The rain, however, provided quite a realistic Southeast Alaskan challenge.
If it’s rainy, the small, dead, broken branches at the base of spruce and hemlock trees burn better than sticks on the ground, Woodford said, as they’re somewhat protected from rain. Usnea, a pale green lichen also known as old man’s beard, can also work. Some other burnable supplies to potentially bring include cotton balls soaked in Vaseline, or old candle bits melted into ripped off portions of cardboard egg carton.
If you’re making the fire on wet ground or snow, you first need to build a platform.
It’s important to have gathered plenty of fuel prior to trying to start the fire. To start off, you’ll need both small, thin twigs and some slightly larger ones. This means you won’t let your fledgling fire go out as you run to collect more fuel. Another tip is to strip wet bark off the wood, so the fire has to burn off less water.
Woodford favors small fires, which require less fuel but still put off a good amount of heat.
If you put something — like a large rock — behind the fire, it can serve as a good resting place for the fire-starter, and helps reflect heat once the fire gets going.
Fire exudes heat like water ripples, Woodford said, so if there’s a rock behind it, that heat will ripple back to you.
During the class, with these tools and this knowledge, several groups got fires going successfully in spite of the soaked wood and the falling rain.
OTHER KINDS OF PREVENTION
When it comes to surviving overnight in Southeast Alaska’s outdoors, keeping as dry as possible is paramount.
“Prevention is kind of the key with hypothermia,” Bentz said.
But if that happens — if, say, you tip your kayak and end up on a nearby island?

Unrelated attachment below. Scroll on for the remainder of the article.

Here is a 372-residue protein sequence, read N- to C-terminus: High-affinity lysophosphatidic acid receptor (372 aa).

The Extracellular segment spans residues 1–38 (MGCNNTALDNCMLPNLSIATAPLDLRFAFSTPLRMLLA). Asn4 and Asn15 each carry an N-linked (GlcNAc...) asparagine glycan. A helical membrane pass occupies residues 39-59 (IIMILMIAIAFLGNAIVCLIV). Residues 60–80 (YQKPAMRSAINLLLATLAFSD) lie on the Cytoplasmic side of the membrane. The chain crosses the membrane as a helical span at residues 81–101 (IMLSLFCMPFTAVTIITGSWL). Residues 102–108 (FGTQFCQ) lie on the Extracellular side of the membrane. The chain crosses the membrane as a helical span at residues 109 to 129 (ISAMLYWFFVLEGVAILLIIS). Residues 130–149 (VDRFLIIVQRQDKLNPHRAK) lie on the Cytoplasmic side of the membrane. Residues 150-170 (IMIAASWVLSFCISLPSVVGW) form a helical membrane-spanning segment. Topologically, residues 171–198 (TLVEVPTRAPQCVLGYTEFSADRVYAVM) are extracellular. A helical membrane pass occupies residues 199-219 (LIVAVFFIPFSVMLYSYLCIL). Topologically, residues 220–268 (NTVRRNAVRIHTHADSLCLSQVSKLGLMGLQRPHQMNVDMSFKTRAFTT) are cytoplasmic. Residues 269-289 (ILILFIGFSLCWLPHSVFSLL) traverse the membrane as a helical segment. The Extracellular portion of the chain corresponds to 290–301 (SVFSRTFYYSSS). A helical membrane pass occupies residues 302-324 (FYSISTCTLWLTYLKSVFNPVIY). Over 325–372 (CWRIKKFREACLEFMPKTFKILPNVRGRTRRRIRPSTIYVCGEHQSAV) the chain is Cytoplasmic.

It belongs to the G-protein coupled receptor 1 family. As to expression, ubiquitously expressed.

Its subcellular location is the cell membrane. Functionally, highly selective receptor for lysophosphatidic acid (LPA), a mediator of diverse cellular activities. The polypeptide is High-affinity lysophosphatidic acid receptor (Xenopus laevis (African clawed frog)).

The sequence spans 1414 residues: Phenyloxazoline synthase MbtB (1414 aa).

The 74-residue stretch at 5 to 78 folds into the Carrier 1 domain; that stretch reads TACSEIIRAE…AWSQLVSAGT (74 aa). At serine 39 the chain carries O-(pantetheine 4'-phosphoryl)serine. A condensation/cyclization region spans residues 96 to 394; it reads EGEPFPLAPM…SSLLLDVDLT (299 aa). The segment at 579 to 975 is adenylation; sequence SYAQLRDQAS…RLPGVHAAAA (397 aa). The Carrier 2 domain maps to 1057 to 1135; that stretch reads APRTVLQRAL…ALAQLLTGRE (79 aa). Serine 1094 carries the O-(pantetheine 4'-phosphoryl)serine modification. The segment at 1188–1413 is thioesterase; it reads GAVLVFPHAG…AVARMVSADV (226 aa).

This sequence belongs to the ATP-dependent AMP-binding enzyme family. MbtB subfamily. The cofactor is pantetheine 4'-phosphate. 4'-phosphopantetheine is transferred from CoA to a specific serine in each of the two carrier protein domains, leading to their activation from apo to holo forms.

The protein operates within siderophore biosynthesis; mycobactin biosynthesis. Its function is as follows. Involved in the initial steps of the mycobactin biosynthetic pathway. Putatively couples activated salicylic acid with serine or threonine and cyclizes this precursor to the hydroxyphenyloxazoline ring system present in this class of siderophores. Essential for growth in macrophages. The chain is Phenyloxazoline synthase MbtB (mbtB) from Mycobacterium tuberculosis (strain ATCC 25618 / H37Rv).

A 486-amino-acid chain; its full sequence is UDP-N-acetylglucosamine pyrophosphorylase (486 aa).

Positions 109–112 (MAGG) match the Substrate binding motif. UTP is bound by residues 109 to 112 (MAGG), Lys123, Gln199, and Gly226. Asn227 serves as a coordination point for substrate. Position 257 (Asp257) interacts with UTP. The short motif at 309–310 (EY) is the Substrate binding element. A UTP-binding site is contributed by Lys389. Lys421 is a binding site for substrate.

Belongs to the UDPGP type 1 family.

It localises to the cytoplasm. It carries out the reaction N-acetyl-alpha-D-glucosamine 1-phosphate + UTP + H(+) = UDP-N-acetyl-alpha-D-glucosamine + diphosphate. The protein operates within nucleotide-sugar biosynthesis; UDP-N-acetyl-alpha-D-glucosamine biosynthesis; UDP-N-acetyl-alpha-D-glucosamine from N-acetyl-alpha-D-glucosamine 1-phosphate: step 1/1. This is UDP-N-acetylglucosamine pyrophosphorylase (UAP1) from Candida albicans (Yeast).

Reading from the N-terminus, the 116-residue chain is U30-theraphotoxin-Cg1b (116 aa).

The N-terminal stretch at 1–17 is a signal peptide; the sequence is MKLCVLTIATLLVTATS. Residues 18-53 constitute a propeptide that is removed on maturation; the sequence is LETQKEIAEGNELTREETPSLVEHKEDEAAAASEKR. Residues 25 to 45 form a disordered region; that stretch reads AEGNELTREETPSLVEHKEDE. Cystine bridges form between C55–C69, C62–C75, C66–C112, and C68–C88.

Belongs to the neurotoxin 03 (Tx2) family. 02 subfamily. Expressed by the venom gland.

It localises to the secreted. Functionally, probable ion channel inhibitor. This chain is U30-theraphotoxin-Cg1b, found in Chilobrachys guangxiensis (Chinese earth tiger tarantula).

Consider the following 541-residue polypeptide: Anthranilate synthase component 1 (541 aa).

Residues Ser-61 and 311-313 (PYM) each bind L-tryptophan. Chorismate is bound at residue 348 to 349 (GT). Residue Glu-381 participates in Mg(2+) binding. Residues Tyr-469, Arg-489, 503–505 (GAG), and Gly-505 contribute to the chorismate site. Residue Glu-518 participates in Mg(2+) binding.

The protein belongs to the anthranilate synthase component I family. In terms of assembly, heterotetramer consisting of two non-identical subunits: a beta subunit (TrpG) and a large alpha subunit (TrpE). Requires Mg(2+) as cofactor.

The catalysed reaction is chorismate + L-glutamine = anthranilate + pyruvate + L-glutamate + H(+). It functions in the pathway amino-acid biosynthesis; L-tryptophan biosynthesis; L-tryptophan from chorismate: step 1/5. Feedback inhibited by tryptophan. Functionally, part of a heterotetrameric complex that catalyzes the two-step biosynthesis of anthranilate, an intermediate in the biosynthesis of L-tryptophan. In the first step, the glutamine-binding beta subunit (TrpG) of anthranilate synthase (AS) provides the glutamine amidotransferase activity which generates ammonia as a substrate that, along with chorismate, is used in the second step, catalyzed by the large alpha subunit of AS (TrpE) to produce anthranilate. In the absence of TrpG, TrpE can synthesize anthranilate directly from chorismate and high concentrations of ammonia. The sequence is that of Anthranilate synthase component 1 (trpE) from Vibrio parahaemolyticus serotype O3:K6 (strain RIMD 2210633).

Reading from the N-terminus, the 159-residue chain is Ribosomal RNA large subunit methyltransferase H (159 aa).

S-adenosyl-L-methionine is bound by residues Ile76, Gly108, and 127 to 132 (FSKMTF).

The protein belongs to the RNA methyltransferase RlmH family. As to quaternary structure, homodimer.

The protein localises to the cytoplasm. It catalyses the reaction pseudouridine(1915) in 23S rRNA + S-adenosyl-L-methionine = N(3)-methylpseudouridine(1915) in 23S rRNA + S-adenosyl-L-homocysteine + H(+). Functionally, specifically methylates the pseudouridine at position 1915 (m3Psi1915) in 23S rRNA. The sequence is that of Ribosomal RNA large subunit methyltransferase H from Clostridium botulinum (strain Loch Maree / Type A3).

Wet clothes will prevent you from warming up, so she recommends taking them off and wringing them out if they’re soaking wet. It’s better to wear clothes made of materials like polar fleece than cotton.
Push-ups, jumping jacks, and other activities are good for getting body heat back up.
A strange characteristic of hypothermia is that those who are suffering from it often start to feel warm, Woodford said. Search and Rescue personnel find people with their shoes off, or stripped of warm layers.
Sometimes, hypothermic people don’t realize they are hypothermic.
It’s also important to stay hydrated. Dehydration can make you disoriented, dizzy and cramped.
The most likely disaster in the woods is a fall, Woodford said. For that reason, he doesn’t recommend traveling in the dark.
Lots of handy outdoor rules come in threes, Woodford said. You can last three minutes without air, three hours without shelter, three days without water, and three weeks without food.
In terms of outdoor survival, then, shelter and water are paramount.
Distress signals also come in threes. Three fires burning on a beach, three gunshots, three blasts on a whistle are all indicators of someone who needs help.
“It’s very scary to be lost and unexpectedly spending the night out,” Woodford said. “Being eaten by an animal is the least of your worries … It’s most important to be warm and dry.”
Olivia Orsborn and her son, Michael, did the class together.
“I figured it’s a pretty good thing to do when you live in Alaska,” Orsborn said. “You can’t avoid it, so you may as well embrace it.”
Future “Alaskans Afield” classes include a “GPS and Geocaching Adventure” (which still has space available) tomorrow, Saturday, July 26, an introduction to fly fishing on Aug. 2, and an introduction to shooting sports with airguns on Sept. 6. Classes are from 10 a.m. to 1 p.m. and space is limited. Adults pay $20; those under 18 attend free when accompanied by an adult. Contact Kristen Romanoff at 465-8547 or firstname.lastname@example.org to register. Outdoor survival classes are also available through hunter education classes and through the annual Becoming an Outdoors Woman Workshop program.
• Contact Outdoors writer Mary Catharine Martin at email@example.com or at 523-2276.